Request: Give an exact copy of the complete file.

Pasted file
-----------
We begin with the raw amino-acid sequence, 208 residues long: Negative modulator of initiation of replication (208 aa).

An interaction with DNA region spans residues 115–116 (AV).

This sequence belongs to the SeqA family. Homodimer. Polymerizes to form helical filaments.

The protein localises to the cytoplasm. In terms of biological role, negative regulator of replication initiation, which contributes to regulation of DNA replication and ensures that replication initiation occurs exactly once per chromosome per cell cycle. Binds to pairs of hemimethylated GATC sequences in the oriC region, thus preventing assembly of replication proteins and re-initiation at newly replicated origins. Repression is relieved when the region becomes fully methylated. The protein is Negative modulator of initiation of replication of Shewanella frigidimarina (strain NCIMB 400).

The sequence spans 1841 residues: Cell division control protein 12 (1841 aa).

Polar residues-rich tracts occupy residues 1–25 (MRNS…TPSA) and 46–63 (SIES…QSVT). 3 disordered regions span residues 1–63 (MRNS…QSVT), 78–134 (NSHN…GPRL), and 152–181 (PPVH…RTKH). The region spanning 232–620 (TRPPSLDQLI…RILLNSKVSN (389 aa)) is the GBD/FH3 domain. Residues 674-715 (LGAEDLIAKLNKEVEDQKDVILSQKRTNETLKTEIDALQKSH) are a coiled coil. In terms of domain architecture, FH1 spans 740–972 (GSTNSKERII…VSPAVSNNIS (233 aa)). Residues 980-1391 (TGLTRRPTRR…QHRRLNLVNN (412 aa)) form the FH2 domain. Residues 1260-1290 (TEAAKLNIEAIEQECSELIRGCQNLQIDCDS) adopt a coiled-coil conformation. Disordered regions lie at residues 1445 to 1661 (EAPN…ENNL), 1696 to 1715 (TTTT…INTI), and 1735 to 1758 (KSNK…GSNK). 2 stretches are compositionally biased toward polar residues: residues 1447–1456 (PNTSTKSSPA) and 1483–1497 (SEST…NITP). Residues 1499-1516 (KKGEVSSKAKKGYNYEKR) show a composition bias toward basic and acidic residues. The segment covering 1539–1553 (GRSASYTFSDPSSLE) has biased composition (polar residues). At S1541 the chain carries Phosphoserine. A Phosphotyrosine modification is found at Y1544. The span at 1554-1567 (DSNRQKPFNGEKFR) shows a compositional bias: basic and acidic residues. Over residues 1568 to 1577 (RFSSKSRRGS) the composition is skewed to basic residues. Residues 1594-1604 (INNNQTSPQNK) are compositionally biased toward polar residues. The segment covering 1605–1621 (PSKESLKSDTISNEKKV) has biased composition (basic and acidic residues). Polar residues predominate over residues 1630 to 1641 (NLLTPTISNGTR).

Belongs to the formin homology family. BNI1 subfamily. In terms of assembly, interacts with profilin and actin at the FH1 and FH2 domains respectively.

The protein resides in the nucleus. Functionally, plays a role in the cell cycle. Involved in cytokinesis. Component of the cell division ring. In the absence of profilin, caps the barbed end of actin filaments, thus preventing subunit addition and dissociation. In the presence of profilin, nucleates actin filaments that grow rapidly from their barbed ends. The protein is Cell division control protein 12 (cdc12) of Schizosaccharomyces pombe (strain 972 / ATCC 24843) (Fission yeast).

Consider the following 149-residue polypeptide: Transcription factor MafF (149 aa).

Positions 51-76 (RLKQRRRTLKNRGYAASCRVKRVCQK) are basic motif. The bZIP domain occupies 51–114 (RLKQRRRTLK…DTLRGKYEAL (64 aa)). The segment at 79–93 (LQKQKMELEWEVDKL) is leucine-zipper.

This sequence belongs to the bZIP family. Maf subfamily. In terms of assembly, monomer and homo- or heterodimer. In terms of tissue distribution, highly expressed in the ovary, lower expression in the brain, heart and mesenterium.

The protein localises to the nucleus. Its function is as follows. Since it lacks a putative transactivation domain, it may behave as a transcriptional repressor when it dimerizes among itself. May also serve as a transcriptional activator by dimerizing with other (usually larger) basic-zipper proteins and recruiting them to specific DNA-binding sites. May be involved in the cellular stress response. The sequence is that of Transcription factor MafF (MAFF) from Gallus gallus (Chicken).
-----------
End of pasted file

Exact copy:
We begin with the raw amino-acid sequence, 208 residues long: Negative modulator of initiation of replication (208 aa).

An interaction with DNA region spans residues 115–116 (AV).

This sequence belongs to the SeqA family. Homodimer. Polymerizes to form helical filaments.

The protein localises to the cytoplasm. In terms of biological role, negative regulator of replication initiation, which contributes to regulation of DNA replication and ensures that replication initiation occurs exactly once per chromosome per cell cycle. Binds to pairs of hemimethylated GATC sequences in the oriC region, thus preventing assembly of replication proteins and re-initiation at newly replicated origins. Repression is relieved when the region becomes fully methylated. The protein is Negative modulator of initiation of replication of Shewanella frigidimarina (strain NCIMB 400).

The sequence spans 1841 residues: Cell division control protein 12 (1841 aa).

Polar residues-rich tracts occupy residues 1–25 (MRNS…TPSA) and 46–63 (SIES…QSVT). 3 disordered regions span residues 1–63 (MRNS…QSVT), 78–134 (NSHN…GPRL), and 152–181 (PPVH…RTKH). The region spanning 232–620 (TRPPSLDQLI…RILLNSKVSN (389 aa)) is the GBD/FH3 domain. Residues 674-715 (LGAEDLIAKLNKEVEDQKDVILSQKRTNETLKTEIDALQKSH) are a coiled coil. In terms of domain architecture, FH1 spans 740–972 (GSTNSKERII…VSPAVSNNIS (233 aa)). Residues 980-1391 (TGLTRRPTRR…QHRRLNLVNN (412 aa)) form the FH2 domain. Residues 1260-1290 (TEAAKLNIEAIEQECSELIRGCQNLQIDCDS) adopt a coiled-coil conformation. Disordered regions lie at residues 1445 to 1661 (EAPN…ENNL), 1696 to 1715 (TTTT…INTI), and 1735 to 1758 (KSNK…GSNK). 2 stretches are compositionally biased toward polar residues: residues 1447–1456 (PNTSTKSSPA) and 1483–1497 (SEST…NITP). Residues 1499-1516 (KKGEVSSKAKKGYNYEKR) show a composition bias toward basic and acidic residues. The segment covering 1539–1553 (GRSASYTFSDPSSLE) has biased composition (polar residues). At S1541 the chain carries Phosphoserine. A Phosphotyrosine modification is found at Y1544. The span at 1554-1567 (DSNRQKPFNGEKFR) shows a compositional bias: basic and acidic residues. Over residues 1568 to 1577 (RFSSKSRRGS) the composition is skewed to basic residues. Residues 1594-1604 (INNNQTSPQNK) are compositionally biased toward polar residues. The segment covering 1605–1621 (PSKESLKSDTISNEKKV) has biased composition (basic and acidic residues). Polar residues predominate over residues 1630 to 1641 (NLLTPTISNGTR).

Belongs to the formin homology family. BNI1 subfamily. In terms of assembly, interacts with profilin and actin at the FH1 and FH2 domains respectively.

The protein resides in the nucleus. Functionally, plays a role in the cell cycle. Involved in cytokinesis. Component of the cell division ring. In the absence of profilin, caps the barbed end of actin filaments, thus preventing subunit addition and dissociation. In the presence of profilin, nucleates actin filaments that grow rapidly from their barbed ends. The protein is Cell division control protein 12 (cdc12) of Schizosaccharomyces pombe (strain 972 / ATCC 24843) (Fission yeast).

Consider the following 149-residue polypeptide: Transcription factor MafF (149 aa).

Positions 51-76 (RLKQRRRTLKNRGYAASCRVKRVCQK) are basic motif. The bZIP domain occupies 51–114 (RLKQRRRTLK…DTLRGKYEAL (64 aa)). The segment at 79–93 (LQKQKMELEWEVDKL) is leucine-zipper.

This sequence belongs to the bZIP family. Maf subfamily. In terms of assembly, monomer and homo- or heterodimer. In terms of tissue distribution, highly expressed in the ovary, lower expression in the brain, heart and mesenterium.

The protein localises to the nucleus. Its function is as follows. Since it lacks a putative transactivation domain, it may behave as a transcriptional repressor when it dimerizes among itself. May also serve as a transcriptional activator by dimerizing with other (usually larger) basic-zipper proteins and recruiting them to specific DNA-binding sites. May be involved in the cellular stress response. The sequence is that of Transcription factor MafF (MAFF) from Gallus gallus (Chicken).